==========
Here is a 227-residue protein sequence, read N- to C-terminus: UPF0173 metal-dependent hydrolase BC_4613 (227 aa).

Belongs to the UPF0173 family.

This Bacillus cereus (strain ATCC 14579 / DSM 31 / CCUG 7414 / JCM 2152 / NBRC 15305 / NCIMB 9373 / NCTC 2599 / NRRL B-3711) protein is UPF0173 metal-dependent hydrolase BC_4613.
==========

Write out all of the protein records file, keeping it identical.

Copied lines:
Here is a 227-residue protein sequence, read N- to C-terminus: UPF0173 metal-dependent hydrolase BC_4613 (227 aa).

Belongs to the UPF0173 family.

This Bacillus cereus (strain ATCC 14579 / DSM 31 / CCUG 7414 / JCM 2152 / NBRC 15305 / NCIMB 9373 / NCTC 2599 / NRRL B-3711) protein is UPF0173 metal-dependent hydrolase BC_4613.